Todd Muller reveals he was blindsided by mental toll of National leadership

Former National Party leader Todd Muller.
Former National Party leader Todd Muller. Photo credit: Getty

Former National Party leader Todd Muller has revealed he was blindsided by the toll the role took on his mental health.

Muller secured the position of leader of the Opposition on May 22 after rolling predecessor Simon Bridges.

He along with deputy Nikki Kaye took the reins in an attempt to steer National back on track for New Zealand's 2020 Election in September.

But after just 53 days in the role, Muller unexpectedly resigned on July 14.

He said the told had taken a heavy toll on him personally and "this has become untenable from a health perspective".

"It has become clear to me that I am not the best person to be leader of the Opposition and leader of the New Zealand National Party at this critical time for New Zealand."

On Saturday Muller opened up about his mental health journey with NZME, revealing "anxiety arrived very early on".

"I had anxiety. I had experienced that quite severely and I had panic attacks," he said.

"I need time still to work through that and recover completely but it was really tough for me and really tough for Michelle and the family."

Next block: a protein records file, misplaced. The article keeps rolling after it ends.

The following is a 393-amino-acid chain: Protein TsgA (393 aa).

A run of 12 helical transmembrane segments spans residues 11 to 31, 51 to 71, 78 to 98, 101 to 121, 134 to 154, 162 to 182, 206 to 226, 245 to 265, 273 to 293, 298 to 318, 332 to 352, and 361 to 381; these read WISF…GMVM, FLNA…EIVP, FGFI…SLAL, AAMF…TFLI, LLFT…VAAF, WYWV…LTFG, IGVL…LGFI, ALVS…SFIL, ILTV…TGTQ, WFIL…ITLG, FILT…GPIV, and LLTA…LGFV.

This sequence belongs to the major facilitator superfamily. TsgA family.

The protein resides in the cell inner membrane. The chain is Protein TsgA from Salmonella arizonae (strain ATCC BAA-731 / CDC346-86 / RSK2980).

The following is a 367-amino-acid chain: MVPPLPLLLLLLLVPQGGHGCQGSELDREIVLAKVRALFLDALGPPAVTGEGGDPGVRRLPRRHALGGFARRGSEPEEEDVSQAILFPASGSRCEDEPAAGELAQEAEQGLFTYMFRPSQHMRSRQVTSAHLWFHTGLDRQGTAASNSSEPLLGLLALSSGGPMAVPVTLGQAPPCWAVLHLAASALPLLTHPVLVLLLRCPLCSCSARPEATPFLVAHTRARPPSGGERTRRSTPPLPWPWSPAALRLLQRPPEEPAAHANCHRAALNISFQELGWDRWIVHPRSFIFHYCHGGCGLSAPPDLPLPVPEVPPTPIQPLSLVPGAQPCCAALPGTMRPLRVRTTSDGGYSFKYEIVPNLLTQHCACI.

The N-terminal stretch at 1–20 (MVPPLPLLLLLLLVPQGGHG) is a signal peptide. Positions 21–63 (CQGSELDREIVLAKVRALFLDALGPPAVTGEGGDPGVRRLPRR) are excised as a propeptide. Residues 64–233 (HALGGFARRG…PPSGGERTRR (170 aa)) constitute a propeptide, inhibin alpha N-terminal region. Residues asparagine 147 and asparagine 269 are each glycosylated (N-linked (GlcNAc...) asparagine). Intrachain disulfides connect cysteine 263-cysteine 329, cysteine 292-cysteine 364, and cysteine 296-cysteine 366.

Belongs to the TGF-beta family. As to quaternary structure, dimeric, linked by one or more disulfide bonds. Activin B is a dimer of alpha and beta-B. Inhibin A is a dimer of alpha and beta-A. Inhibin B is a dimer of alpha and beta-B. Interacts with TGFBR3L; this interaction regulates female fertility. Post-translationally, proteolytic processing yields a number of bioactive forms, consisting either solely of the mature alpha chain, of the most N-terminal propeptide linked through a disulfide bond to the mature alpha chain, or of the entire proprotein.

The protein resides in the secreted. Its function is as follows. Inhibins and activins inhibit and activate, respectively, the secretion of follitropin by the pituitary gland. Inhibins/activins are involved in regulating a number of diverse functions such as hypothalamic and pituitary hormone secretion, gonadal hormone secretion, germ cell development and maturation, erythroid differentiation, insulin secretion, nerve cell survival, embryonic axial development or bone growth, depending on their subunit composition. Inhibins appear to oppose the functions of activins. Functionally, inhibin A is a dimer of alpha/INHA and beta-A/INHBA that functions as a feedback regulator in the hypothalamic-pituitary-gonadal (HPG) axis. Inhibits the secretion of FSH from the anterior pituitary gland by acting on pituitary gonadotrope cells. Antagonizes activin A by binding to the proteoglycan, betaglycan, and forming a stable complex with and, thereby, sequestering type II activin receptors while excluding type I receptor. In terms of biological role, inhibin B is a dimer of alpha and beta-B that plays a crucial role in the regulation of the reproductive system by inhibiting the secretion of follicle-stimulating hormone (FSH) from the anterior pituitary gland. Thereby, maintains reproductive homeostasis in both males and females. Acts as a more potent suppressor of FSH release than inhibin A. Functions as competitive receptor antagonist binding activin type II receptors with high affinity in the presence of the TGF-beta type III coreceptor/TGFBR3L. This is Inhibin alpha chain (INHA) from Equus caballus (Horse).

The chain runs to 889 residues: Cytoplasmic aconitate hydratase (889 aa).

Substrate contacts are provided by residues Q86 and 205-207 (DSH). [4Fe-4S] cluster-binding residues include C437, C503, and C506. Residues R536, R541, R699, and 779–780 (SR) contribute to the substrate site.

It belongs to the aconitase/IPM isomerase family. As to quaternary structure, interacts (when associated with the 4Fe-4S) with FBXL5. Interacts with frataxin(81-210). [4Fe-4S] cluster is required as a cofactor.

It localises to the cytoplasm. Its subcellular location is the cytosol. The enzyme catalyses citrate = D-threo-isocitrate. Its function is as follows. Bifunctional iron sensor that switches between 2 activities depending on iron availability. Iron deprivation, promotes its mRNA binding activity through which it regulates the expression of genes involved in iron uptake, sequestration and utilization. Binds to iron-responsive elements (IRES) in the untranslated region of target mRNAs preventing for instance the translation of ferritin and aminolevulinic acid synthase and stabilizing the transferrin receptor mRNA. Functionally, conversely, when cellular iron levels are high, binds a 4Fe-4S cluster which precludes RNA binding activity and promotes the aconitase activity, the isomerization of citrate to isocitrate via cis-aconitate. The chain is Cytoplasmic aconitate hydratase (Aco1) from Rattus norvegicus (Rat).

Muller said his business career with Zespri and Fonterra was really stressful but "it was nothing like the personal challenges that I had over the last few months".

"For me, it was very acute. It was very hard."

He revealed there was no "no single moment" when he decided to leave the role, instead it was an accumulation of his 53 days as leader, NZME reported.

"It was more like a drop, drop, drop, drop, that virtually fills the bucket which overflows as opposed to a single boot to the bucket."

In the week after his resignation, Muller surrounded himself with the things that mattered; "love and family and friends, resting, walking and just breathing".

"I think that's what is hard, you were doing the dream job you wanted to do but it was more of 'I'm not enjoying this as much as I thought I would'," his wife Michelle told NZME.

But Muller said: "there's nothing I would change in terms of putting myself forward."